Why you should buy a house
There’s a lot of chatter around at the moment. “Have house prices peaked?” “Are house prices too expensive?” “Should I wait to see what happens?”
They are fair questions. After all, we’ve experienced a significant surge in prices over the past few years. Auckland has been in the driving seat. The inexorable rise in Auckland prices has spread its tentacles to the whole country. It had to; the balance was way out of whack, so something had to give.
We can all pick apart the underlying reasons why NZ is one of the highest priced property markets on the planet. To me, the fundamental reason is systemic… the only way to resolve a systemic issue is by concerted government interference. No 3-year term elected government is going to institute the changes necessary to fundamentally change the residential property landscape in NZ.
The world is wealthier, more mobile and better connected than ever before. NZ regularly makes the top ten list of the places where people would migrate to, given half a chance. Just think, if 1% of England’s population decide to up sticks to NZ, that’s over 500,000 people knocking on our door, buying our houses.
When I fly over our magnificent country, I look out the plane window and I wonder over the vast tracts of land that pass beneath us. We have land galore. Trouble is, we can’t use it for housing. The majority is locked up in farming, conservation and Maori land. Imagine if we could build a fresh, new city, capable of housing 500,000 chanting Lions fans. Imagine it. Modern infrastructure, clean energy, business incentives, and lifestyle attractions. Chances of this happening? Nil. Too many interests to protect. Too stuck in our ways.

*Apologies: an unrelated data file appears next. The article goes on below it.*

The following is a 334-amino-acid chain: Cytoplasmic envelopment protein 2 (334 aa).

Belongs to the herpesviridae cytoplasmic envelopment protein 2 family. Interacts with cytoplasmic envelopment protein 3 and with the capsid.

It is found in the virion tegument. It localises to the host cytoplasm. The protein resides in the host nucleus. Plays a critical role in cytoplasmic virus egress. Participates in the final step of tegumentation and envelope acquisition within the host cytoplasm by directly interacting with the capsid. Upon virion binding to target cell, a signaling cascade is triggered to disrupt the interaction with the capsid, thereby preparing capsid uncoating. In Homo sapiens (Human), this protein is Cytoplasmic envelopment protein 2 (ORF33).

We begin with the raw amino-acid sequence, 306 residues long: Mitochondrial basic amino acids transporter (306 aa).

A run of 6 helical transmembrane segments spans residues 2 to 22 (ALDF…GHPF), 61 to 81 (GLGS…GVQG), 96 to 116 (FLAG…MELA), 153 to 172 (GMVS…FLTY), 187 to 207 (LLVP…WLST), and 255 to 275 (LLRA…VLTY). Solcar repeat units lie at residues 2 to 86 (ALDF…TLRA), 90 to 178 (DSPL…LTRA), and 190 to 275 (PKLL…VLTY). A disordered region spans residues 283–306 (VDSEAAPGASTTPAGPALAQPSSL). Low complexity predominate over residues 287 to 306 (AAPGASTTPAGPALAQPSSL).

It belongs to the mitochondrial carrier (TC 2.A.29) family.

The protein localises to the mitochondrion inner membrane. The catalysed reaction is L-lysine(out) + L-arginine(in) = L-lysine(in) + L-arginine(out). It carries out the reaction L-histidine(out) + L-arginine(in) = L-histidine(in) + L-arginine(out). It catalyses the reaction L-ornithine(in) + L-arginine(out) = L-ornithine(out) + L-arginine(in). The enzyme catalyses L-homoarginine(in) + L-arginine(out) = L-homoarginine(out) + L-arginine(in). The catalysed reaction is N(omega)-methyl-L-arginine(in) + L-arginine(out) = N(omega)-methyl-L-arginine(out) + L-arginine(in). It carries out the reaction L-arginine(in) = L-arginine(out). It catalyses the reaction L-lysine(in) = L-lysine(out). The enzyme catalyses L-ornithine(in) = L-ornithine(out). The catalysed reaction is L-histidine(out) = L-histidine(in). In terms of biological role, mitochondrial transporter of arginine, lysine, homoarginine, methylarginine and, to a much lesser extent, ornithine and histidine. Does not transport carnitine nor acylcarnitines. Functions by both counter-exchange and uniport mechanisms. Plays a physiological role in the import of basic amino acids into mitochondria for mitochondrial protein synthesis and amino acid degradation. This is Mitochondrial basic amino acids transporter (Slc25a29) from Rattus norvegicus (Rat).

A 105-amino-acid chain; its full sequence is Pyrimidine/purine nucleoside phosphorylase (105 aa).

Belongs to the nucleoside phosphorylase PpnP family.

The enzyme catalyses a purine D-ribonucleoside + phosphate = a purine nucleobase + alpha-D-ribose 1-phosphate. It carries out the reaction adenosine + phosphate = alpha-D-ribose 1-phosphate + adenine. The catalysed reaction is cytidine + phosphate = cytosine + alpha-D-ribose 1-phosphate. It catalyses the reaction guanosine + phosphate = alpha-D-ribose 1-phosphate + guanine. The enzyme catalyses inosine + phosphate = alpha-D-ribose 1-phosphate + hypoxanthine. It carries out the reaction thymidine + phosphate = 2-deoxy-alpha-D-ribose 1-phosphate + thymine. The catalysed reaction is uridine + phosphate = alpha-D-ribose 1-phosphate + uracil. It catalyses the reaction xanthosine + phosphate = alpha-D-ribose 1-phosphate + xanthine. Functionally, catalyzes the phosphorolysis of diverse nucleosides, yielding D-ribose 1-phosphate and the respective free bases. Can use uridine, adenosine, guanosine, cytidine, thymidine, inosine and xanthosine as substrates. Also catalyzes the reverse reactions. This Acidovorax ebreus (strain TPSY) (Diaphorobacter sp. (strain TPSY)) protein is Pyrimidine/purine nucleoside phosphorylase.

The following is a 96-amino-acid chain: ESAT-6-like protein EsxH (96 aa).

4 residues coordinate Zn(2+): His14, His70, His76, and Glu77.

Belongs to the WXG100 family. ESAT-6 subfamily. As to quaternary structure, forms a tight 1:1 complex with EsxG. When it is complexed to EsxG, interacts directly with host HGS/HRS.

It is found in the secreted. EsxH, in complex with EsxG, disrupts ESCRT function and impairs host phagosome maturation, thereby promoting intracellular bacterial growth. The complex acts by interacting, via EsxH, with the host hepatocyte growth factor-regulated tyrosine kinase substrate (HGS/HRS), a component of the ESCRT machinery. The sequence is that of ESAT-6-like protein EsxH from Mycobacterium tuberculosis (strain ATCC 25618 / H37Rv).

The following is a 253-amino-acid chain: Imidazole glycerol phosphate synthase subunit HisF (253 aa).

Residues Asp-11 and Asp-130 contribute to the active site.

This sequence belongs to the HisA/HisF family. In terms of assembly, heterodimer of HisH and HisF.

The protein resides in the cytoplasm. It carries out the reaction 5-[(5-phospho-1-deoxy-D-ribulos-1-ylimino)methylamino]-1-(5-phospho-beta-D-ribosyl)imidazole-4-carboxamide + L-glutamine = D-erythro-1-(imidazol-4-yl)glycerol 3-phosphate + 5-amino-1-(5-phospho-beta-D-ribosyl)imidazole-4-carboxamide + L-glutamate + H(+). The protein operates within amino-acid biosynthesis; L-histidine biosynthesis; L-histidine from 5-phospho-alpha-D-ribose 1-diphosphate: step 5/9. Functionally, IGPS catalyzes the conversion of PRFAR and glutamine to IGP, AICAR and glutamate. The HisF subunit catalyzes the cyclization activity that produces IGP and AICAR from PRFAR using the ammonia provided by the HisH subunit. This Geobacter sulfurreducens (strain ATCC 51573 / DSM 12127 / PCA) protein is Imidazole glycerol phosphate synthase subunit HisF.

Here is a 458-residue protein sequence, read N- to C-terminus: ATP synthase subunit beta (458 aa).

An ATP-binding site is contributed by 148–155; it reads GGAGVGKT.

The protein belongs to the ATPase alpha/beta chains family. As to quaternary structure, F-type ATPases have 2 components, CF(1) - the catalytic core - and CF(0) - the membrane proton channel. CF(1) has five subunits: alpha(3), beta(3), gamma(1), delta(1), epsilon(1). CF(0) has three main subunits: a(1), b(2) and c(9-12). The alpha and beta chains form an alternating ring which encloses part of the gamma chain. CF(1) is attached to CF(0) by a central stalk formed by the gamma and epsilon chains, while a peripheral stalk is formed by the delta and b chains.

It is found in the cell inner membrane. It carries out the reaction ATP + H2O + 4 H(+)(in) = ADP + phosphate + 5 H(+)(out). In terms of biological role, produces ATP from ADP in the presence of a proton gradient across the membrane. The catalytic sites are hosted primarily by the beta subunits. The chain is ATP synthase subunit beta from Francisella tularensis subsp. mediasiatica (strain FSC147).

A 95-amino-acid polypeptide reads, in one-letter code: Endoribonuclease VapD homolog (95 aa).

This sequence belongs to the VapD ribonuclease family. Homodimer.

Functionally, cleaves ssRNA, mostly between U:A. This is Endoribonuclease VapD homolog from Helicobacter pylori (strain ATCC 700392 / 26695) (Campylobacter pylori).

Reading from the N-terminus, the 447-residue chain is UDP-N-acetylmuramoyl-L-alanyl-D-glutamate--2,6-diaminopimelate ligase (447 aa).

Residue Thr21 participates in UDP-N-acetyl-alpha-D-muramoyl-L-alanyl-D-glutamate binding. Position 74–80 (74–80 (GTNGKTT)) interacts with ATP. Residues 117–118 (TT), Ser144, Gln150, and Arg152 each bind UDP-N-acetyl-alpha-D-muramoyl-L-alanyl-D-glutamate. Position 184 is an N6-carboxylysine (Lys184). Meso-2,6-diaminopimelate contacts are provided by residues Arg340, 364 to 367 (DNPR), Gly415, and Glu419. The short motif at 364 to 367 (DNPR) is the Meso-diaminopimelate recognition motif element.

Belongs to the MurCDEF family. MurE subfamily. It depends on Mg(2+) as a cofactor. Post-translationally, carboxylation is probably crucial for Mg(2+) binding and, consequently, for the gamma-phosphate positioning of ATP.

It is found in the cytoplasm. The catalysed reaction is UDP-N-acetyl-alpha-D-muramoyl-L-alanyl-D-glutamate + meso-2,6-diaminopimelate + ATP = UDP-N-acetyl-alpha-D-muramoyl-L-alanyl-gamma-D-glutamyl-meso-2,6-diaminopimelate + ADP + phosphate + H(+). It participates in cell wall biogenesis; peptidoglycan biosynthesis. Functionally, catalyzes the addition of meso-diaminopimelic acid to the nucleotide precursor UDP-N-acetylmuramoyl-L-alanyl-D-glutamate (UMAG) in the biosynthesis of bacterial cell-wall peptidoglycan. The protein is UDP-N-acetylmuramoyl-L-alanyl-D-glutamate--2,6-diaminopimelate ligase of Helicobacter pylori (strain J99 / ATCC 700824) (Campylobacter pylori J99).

Most homeowners in NZ have a significant proportion of their wealth tied up in the home. This home is an asset, but it doesn’t build real wealth. You don’t make money on your own home. You have to live somewhere. Invariably, you will sell the home and probably buy another. Most people effectively swap their own house for another. Your home is a form of currency. The way to generate real wealth from property is to buy a second home.
Consider your circumstances when you will be approaching your retirement. What proportion of your retirement earnings will be consumed by rent payments? It’s an altogether more attractive option to be in a position where you own your home. The uncertainties around the future of National Super make this an even more important consideration.
Current house prices are high. Nobody disputes that. But, back in 1980, house prices were also “high”. But, back then we had high interest rates, high oil prices, high inflation, high unemployment – hardly an encouraging environment to invest in real estate. But people did. Those that bought houses in the 1980’s (and onwards) are now sitting on considerable equity positions. Sure, their “currency” remains relatively flat, but where would they be if they didn’t buy?
The real risk in housing is not in the decision to buy a home, but rather in the decision to not buy a home.
Look at the QV House Price Index since 1980. Notice a trend?
Forget Fear Of Missing Out (FOMO). Think about Fear Of Kicking Yourself Later.